No one had ever doubted her story, no one had ever thought to question her twice. She could see the thoughts in their eyes--the poor girl was practically shaking, she would not have ever thought to lie. And when the doors to her quarters had closed behind her, she had allowed herself a smile because she had fooled them all.
She did not think twice about betraying everything she knew for him now. She could see he meant more than this life she had, that he was more important somehow, than anything else. He tried to protect her, but he was the one that had to stay out of sight--she was the one needed to protect him.
He was foolish coming here. But she knew she would have done it for him, had their places been reversed. She also knew what that meant in regards to his feelings for Officer Sun, but she did not think too hard about that.
When Aeryn Sun showed up, still sick, for him, it became harder not to think about. Harder to ignore what was between them, that electric that seemed to pass like lightening between them any time they were close. She had asked, tried to find the truth, tried one last time to see if there was hope for her.
She knew then that she had only tricked herself into believing she could go with him, and so she tricked herself again--into thinking she could go back to the life she knew. But there was nothing in either direction for her.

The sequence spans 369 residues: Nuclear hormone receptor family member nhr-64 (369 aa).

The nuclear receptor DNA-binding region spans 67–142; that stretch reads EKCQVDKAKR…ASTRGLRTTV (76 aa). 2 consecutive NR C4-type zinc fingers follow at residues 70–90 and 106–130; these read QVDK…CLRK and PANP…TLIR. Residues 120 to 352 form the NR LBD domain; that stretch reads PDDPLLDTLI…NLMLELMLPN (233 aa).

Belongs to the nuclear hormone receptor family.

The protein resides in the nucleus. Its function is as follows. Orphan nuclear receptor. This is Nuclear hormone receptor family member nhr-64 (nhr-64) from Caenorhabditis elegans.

Maybe techs were not meant to be brave, maybe they were not soldiers, but she knew she would die for him. Like a story, she would die for her love, and there would be no regrets so long as he got the happy ending that was not meant for her. It was enough to make her fearless, and a kind of calm stole over her, even as her heart beat three times too fast.
She climbed the stairs to the surface, two at a time, and swung out of the doors into the dull sunlight. A commando lay dead not far away and she kneeled beside him, recognized the face, but did not touch him as she pulled the weapon from his pale hands to hers.
John Crichton had to make it away. He needed to escape or it had all been for nothing. She knew he did not love her the way she did him, but she thought part of him might still love her, and the thought pulled her to her feet again.
Maybe he only came to save Aeryn Sun, but that did not matter, because she was going to be the one to save him.